Amara Kitchen


Food Culture: Sustenance + {Re}supply

Paola with vegan cookie. Photo by Fabiola Lopez.

Feeding Customers in Pandemic Times

Paola Guasp, founder and chef at Amara Kitchen, the beloved neighborhood restaurant, shares her pandemic adaptations and plans for expansion.

What changes to your business were brought about by COVID? How have you continued to serve your community in pandemic times?

Paola: We were lucky enough to be able to shift our business to a 100% to-go service model before we were even required to. It felt important to keep people employed during such an uncertain time, as well as being able to help keep the micro-economies afloat by staying open. Our biggest change has definitely been our limited customer interaction. Even so, it seemed (especially during the pandemic’s first couple of months) that our food provided a lot of comfort and a sense of “normalcy” to our customers.

Zine: Has anything changed for you personally, with California now easing out of lockdown?

Paola: Since I kept the restaurant open throughout, my life stayed the same – so on a personal level, not much changed.

Zine: Can you share a little about your cultural background and how that may have influenced the way you run your business?

Paola: I was raised highly untraditionally, but still had a lot of love and was shown how to care for others. That is also how I run my business, with love and care for others.

Zine: How did you come across the retail location you currently have in Highland Park?

Paola: I opened Amara with a friend and business partner (whose stake I bought in 2018). She was lived down the street from the current location when a friend of hers saw the business for sale and told her about it. My partner asked me if I would want to rent the space with her and that week we met with the owners, who had a few other offers but rooted for us, when they accepted our deposit first and we successfully acquired the space.

Zine: Do you have any plans for expansion?

Paola: Yes – I am opening a new location in Altadena on Mariposa Street at the end of the year. I started the process of opening the Altadena location in May of last year. We were originally set to open July 2020 but with COVID, the city took much longer than expected approving the building permits. Obviously, it’s not the ideal time to open a new location but we will make the most of it. Luckily, our food translates to pick-up if customers cannot dine-in by then.

Zine: How did you plan for this new location to be different from your current one and what kind of experience do you want people to have there?

Paola: The new location will have the same menu as Highland Park but with a few exclusive items. I love diners and wanted to infuse a bit of the classic diner vibe when I came up with the concept, but in an Amara way. We are building this location from the ground up – very different from the Highland Park location which was pieced together in a very genuine grassroots way. So I definitely don’t want to lose that charm with the Altadena location.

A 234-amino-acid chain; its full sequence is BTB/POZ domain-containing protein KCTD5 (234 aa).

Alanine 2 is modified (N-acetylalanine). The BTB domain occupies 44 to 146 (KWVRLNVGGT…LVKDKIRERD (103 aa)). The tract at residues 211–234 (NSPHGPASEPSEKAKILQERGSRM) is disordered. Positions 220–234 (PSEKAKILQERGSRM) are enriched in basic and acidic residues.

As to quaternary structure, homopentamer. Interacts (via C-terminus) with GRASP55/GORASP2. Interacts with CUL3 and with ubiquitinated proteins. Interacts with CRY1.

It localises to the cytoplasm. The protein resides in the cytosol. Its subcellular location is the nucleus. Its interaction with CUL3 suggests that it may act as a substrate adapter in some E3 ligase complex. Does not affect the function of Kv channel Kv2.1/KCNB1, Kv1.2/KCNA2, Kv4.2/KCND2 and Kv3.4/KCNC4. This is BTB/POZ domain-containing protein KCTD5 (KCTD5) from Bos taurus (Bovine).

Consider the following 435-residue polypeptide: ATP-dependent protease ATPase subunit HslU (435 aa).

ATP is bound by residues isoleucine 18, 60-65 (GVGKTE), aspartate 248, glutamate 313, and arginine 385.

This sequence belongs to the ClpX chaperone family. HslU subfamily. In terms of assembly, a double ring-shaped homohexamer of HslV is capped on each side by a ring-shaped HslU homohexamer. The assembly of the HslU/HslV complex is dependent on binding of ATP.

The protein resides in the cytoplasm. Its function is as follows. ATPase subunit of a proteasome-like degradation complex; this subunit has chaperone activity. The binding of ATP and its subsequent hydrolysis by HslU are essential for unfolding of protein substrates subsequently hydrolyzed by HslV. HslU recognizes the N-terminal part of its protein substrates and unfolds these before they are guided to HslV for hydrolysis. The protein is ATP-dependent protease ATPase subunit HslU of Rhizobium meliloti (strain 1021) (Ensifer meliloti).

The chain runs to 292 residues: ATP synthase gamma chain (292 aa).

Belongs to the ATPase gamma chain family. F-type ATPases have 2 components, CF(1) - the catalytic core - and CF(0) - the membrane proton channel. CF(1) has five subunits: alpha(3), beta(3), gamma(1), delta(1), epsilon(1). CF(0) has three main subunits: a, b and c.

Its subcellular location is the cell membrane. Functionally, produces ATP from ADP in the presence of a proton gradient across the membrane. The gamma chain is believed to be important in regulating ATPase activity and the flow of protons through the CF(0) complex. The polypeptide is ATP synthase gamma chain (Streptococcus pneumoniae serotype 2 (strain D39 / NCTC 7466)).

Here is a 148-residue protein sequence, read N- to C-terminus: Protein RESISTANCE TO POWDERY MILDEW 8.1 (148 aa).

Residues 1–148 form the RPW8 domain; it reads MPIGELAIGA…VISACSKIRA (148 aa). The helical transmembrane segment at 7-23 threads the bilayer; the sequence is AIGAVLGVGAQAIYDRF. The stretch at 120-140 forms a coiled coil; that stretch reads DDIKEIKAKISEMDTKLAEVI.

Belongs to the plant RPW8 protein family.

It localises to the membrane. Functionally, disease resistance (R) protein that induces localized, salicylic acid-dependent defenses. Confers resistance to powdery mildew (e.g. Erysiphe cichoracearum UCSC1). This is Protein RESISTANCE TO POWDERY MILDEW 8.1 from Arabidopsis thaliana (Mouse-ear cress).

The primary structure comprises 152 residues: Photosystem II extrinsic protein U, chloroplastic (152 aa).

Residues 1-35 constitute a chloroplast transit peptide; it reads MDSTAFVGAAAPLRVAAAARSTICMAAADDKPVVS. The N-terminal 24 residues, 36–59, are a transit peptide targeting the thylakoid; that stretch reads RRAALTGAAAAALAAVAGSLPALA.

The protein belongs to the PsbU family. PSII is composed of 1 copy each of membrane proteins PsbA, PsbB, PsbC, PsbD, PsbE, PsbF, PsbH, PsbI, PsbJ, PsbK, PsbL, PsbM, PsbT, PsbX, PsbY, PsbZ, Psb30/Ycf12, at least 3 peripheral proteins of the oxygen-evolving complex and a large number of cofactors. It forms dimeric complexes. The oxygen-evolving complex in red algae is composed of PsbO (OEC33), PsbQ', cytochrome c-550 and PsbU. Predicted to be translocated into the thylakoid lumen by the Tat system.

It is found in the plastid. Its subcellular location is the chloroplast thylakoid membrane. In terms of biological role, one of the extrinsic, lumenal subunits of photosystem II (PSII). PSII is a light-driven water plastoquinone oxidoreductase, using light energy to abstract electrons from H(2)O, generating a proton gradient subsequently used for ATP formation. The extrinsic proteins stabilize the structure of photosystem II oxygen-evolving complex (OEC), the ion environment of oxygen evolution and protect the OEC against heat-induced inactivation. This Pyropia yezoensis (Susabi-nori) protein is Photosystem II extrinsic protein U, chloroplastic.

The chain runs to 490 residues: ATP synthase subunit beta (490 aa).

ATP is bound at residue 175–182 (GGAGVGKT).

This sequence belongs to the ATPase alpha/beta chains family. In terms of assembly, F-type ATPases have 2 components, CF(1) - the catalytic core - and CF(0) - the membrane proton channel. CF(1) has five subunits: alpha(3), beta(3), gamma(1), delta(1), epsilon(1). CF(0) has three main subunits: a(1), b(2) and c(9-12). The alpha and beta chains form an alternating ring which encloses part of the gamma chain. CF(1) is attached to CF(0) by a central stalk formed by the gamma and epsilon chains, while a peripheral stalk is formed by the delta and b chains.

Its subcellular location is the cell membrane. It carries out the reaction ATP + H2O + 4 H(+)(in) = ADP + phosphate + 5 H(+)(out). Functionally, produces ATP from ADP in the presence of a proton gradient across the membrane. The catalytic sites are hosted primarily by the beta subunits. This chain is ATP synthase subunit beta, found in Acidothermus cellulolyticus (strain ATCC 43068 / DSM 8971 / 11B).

Paola with fresh produce. Photo by Jocelyn Ramirez.

Zine: What are some affordable menu items you would recommend? On the flip side, if someone wanted to eat at Amara as a celebration – what are some “splurge” items you feel would be worth the experience of sharing with a large party?

Paola: Any of our grain bowls are under $12 and are very filling and flavorful. A personal favorite of mine that won’t empty your bank account is the sweet potato quesadilla which is also around $12. Our cookies and any drink with our homemade almond cashew milk is a solid choice if you can spend extra. For a pricier meal, the bison ragù is actually my favorite food on the planet – like the last meal I’d request before I die!

If you’re looking to share Amara with friends or add to a celebration or gathering (when those are allowed again), bringing our vegan and gluten free chocolate chip cookies or brownies will surely make you at least a few new friends!

We also have a full-service catering department that doesn’t often serve what we sell at the café. We mostly create unique, custom menus depending on the occasion and needs of the client.

Zine: What kinds of events do you cater and what makes them special?

Paola: Mostly production photo shoots, but also everything from Halloween parties to weddings. The best part of catering is being able to create unique menus with each client so they can leverage our kitchen creatively to express themselves through food!

Workshops and the zine are organized by Slow + Sustain through the volunteer efforts of our contributors. Funding comes from both the contributors and the public.

Become a Subscriber and Get Exclusive Offers!

Members get access to exclusive exhibits and sales. Our memberships come in 3 tiers and are billed only once a year.